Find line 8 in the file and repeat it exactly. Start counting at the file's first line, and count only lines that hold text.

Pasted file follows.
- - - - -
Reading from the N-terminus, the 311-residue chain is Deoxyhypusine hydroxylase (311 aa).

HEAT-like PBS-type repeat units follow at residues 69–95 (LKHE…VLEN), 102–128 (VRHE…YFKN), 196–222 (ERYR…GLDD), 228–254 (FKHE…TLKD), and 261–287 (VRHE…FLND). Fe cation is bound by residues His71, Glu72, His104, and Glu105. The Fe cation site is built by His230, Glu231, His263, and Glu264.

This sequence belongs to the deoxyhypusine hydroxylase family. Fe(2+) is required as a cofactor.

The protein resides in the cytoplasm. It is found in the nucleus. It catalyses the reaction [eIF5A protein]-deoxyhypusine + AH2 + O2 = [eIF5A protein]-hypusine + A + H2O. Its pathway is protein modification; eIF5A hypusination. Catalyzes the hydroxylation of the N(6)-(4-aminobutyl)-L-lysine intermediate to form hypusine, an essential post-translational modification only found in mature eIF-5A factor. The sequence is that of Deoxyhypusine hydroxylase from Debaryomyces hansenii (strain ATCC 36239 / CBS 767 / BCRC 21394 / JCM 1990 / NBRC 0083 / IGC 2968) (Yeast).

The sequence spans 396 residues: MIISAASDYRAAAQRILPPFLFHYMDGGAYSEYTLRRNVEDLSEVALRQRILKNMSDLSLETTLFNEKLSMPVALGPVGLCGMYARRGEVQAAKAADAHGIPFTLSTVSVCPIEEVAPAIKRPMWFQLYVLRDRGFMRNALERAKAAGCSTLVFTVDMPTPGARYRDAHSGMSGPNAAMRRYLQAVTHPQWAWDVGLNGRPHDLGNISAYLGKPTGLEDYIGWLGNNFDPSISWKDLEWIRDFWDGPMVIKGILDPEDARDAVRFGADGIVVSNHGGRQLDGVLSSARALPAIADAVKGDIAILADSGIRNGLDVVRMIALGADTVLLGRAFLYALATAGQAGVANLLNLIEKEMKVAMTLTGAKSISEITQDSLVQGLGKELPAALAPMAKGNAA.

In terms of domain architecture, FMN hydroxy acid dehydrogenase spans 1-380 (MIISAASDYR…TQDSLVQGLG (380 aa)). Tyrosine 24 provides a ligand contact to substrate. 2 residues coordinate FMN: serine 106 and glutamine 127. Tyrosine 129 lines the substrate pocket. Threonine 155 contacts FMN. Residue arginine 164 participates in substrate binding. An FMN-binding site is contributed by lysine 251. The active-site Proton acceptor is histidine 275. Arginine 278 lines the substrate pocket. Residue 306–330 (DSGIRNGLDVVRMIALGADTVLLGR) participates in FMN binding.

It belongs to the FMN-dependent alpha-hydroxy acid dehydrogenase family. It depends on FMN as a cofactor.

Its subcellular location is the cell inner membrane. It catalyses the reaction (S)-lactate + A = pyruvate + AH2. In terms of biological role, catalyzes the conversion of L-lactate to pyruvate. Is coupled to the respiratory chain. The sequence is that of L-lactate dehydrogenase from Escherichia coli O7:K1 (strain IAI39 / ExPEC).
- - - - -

Its subcellular location is the cell inner membrane. It catalyses the reaction (S)-lactate + A = pyruvate + AH2. In terms of biological role, catalyzes the conversion of L-lactate to pyruvate. Is coupled to the respiratory chain. The sequence is that of L-lactate dehydrogenase from Escherichia coli O7:K1 (strain IAI39 / ExPEC).